The fundamental gameplay is about finding key objects and working out where they need to be used. There are a few puzzles to solve which aren’t difficult, but they do offer a nice change of pace and add variety into the gameplay. Sometimes, if an answer isn’t obvious to you then it’s because there’s still something you need to do, which is one thing I wish I knew beforehand as I would have saved myself a lot of time in my playthrough trying to figure things out. There were a couple of occasions where I felt the need to refer to a guide, as the game doesn’t always do a great job of pointing you in the right direction, but thankfully the layout of the building isn’t too difficult to remember, so once shortcuts are opened it becomes much simpler.
Of course, as it’s a horror game it’s not quite as simple as ‘walk to point A and complete an objective, then point B and repeat’… Along the way there will be some scares – I’m not ashamed to say this game had me pausing with terror more than once. There are a couple of cracking jump scares and some very cool set pieces that inflict a sudden fright.
However, there are also some aspects of the ‘horror’ that don’t quite land due to some awkward animations. There are a couple of instances where characters that are supposed to walk, or move gracefully, instead move in a much more sliding or unrealistic fashion – which completely ruins the illusion. It’s a minor gripe but one that does have a big effect on the impact of specific moments. I found myself laughing sometimes in place of being scared, which is definitely an unwanted response in an otherwise tense moment.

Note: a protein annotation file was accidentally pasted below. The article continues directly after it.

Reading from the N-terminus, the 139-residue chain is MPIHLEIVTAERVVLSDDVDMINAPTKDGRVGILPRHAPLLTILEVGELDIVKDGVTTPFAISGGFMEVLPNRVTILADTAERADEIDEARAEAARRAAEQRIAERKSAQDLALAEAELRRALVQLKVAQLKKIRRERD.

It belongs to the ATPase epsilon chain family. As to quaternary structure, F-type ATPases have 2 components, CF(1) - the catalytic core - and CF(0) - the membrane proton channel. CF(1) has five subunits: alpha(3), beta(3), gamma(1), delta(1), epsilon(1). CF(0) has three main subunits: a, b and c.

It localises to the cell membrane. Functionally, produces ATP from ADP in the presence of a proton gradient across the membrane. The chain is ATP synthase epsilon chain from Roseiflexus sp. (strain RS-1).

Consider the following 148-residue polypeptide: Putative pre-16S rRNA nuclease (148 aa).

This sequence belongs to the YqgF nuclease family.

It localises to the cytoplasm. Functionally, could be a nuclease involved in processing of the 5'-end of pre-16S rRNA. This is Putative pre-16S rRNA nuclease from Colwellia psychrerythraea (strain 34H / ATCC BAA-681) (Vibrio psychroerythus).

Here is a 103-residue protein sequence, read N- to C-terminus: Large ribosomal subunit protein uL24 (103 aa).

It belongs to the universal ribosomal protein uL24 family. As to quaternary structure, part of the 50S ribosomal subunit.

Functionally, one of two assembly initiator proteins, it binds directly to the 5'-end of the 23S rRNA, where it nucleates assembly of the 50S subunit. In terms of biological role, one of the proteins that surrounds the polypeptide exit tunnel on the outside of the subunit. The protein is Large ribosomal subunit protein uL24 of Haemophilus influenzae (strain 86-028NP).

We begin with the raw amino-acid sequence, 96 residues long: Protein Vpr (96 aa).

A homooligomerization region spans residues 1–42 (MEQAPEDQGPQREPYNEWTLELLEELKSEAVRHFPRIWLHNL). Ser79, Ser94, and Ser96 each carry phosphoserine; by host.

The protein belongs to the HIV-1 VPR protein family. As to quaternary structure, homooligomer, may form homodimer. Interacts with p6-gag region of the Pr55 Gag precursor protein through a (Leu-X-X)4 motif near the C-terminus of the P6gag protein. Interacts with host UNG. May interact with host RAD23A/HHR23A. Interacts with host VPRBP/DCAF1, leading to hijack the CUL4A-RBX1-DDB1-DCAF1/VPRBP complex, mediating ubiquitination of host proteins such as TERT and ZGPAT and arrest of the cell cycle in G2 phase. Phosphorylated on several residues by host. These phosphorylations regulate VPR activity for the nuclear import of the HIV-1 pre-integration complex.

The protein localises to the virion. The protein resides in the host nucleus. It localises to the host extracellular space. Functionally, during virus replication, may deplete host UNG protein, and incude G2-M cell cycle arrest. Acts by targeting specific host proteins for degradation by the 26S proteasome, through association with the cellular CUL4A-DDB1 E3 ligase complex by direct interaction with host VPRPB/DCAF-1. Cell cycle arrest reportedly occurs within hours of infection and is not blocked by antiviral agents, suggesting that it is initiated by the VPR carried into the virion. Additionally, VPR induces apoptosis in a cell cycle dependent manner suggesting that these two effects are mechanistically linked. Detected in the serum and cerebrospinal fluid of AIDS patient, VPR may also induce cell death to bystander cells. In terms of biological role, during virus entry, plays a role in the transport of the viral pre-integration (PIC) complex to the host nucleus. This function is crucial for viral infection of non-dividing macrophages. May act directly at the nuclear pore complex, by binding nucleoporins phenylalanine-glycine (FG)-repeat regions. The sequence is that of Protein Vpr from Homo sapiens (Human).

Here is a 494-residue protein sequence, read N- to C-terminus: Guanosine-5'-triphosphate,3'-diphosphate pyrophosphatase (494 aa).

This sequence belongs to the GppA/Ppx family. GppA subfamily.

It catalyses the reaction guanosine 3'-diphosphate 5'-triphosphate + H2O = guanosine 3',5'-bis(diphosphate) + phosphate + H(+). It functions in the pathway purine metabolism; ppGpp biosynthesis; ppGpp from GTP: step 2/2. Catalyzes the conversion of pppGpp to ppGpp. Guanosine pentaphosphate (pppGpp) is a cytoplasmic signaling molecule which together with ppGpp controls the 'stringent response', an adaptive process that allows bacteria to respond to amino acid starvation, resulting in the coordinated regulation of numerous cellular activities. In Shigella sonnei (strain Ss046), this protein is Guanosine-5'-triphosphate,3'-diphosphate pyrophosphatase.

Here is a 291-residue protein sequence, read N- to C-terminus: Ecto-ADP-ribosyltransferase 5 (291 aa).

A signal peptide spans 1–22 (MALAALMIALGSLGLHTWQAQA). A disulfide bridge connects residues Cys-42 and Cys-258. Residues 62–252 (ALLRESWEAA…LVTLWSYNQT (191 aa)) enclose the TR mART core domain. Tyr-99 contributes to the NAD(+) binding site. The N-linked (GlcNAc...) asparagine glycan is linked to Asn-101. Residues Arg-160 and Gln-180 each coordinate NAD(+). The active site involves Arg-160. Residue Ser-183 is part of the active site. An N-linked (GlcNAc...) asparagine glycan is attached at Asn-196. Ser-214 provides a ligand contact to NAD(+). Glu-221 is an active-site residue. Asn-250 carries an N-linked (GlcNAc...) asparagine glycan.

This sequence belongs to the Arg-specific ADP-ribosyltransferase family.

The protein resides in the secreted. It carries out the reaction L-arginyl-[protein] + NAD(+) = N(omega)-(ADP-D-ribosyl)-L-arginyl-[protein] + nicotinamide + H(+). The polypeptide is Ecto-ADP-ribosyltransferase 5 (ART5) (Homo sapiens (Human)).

There are a couple of glitches to report too. On two separate occasions, I somehow glitched inside the walls of the mansion and was unable to get out without restarting the game. It’s not game-breaking by any means but a nuisance all the same, so just be wary when playing that things may not always be smooth.
The only other issue I had with Silver Chains is that the experience just feels a little bit limited. As it’s so exploration-based, I was hoping to be able to look closer at more objects, rather than just the ones that are needed for the story. The house is a wonderful setting, with lots of detail and decent visuals which adds a lot to the experience, it’s just a shame that there’s lots of stuff sitting there with no apparent use when they could be there to expand the experience even more.
Silver Chains surprised me in many ways, I didn’t expect it to make me jump as much as it did and I didn’t expect the story to have me as engaged as I found myself. It may be a bit simple in terms of its gameplay, but if you think of it more like an exploration game, in the same vein as Edith Finch, rather than an out and out horror game, it makes more sense. The sound design is brilliant and there are some interesting monster designs to go along with those hideous sounds too.
Silver Chains isn’t going to win any awards, as it doesn’t really do anything new or exciting, but that being said, it’s a solid horror title with a gripping story and some poo-your-pants moments. If you’re a fan of the genre, definitely give it a play, if not, it’s still worth your time for the story.